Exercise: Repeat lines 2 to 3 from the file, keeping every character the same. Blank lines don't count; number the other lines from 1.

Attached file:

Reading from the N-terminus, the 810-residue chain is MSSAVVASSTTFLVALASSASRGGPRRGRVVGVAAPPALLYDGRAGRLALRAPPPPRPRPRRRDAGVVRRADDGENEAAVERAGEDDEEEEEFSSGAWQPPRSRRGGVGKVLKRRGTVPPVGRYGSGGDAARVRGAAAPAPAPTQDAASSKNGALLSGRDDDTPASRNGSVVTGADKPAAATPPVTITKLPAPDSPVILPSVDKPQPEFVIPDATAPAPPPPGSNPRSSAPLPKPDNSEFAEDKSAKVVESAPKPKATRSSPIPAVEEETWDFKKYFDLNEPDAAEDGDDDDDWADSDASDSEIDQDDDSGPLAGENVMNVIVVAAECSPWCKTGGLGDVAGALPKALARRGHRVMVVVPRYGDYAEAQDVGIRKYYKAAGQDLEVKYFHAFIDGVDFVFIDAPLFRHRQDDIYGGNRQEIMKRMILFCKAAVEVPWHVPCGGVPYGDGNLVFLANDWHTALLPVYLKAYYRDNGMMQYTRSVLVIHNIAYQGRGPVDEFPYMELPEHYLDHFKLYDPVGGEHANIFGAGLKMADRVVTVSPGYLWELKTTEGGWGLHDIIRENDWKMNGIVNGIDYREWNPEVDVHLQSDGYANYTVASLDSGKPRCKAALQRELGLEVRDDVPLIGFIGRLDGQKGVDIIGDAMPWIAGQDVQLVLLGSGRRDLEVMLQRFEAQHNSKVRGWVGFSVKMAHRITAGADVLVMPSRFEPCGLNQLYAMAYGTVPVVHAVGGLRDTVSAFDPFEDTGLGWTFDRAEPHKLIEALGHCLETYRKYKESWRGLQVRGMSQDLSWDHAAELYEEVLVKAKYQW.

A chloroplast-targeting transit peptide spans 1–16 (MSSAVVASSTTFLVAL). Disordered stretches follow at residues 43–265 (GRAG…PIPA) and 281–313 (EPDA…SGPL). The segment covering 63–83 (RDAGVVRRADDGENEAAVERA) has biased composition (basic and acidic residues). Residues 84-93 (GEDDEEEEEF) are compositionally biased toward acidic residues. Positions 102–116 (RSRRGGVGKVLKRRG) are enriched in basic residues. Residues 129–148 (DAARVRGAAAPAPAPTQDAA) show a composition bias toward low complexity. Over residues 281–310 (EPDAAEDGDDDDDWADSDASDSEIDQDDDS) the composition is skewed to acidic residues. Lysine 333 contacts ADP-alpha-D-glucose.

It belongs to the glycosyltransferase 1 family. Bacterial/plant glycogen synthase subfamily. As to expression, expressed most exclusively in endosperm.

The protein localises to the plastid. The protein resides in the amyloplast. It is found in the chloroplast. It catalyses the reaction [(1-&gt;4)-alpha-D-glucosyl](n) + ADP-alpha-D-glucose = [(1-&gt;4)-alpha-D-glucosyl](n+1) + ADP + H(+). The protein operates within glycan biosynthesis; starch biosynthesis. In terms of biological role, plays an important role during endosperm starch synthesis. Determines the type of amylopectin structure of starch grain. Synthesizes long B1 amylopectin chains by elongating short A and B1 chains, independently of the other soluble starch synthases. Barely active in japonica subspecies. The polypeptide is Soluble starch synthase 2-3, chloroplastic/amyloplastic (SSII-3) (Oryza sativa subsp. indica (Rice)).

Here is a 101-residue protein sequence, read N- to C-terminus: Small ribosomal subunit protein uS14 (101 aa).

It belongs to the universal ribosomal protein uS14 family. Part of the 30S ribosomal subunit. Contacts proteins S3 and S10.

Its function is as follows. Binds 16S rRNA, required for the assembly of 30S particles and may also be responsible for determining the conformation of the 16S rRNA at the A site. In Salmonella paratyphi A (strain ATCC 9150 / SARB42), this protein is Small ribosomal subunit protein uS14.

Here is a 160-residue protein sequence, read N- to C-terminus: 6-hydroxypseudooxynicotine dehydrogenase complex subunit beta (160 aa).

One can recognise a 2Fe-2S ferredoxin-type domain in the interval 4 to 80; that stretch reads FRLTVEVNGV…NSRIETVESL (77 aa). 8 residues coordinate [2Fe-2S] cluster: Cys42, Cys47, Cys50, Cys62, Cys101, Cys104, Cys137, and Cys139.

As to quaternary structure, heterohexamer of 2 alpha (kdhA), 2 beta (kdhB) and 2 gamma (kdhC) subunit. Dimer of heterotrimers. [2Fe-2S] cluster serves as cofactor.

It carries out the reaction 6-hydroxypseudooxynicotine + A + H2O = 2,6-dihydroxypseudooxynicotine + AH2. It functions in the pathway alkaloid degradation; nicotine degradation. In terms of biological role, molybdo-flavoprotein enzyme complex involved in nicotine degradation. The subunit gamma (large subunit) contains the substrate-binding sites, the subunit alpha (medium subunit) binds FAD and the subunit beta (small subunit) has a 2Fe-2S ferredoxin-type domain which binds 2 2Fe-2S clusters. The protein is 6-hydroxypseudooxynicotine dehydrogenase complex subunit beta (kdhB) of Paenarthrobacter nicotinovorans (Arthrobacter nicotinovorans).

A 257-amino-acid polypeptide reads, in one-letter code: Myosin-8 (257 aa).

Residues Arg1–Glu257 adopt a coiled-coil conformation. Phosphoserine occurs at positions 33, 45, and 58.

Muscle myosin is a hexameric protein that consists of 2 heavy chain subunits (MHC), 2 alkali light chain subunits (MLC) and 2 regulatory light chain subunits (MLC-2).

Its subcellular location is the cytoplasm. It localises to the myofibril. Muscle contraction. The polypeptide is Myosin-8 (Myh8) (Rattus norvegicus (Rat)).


A chloroplast-targeting transit peptide spans 1–16 (MSSAVVASSTTFLVAL). Disordered stretches follow at residues 43–265 (GRAG…PIPA) and 281–313 (EPDA…SGPL). The segment covering 63–83 (RDAGVVRRADDGENEAAVERA) has biased composition (basic and acidic residues). Residues 84-93 (GEDDEEEEEF) are compositionally biased toward acidic residues. Positions 102–116 (RSRRGGVGKVLKRRG) are enriched in basic residues. Residues 129–148 (DAARVRGAAAPAPAPTQDAA) show a composition bias toward low complexity. Over residues 281–310 (EPDAAEDGDDDDDWADSDASDSEIDQDDDS) the composition is skewed to acidic residues. Lysine 333 contacts ADP-alpha-D-glucose.

It belongs to the glycosyltransferase 1 family. Bacterial/plant glycogen synthase subfamily. As to expression, expressed most exclusively in endosperm.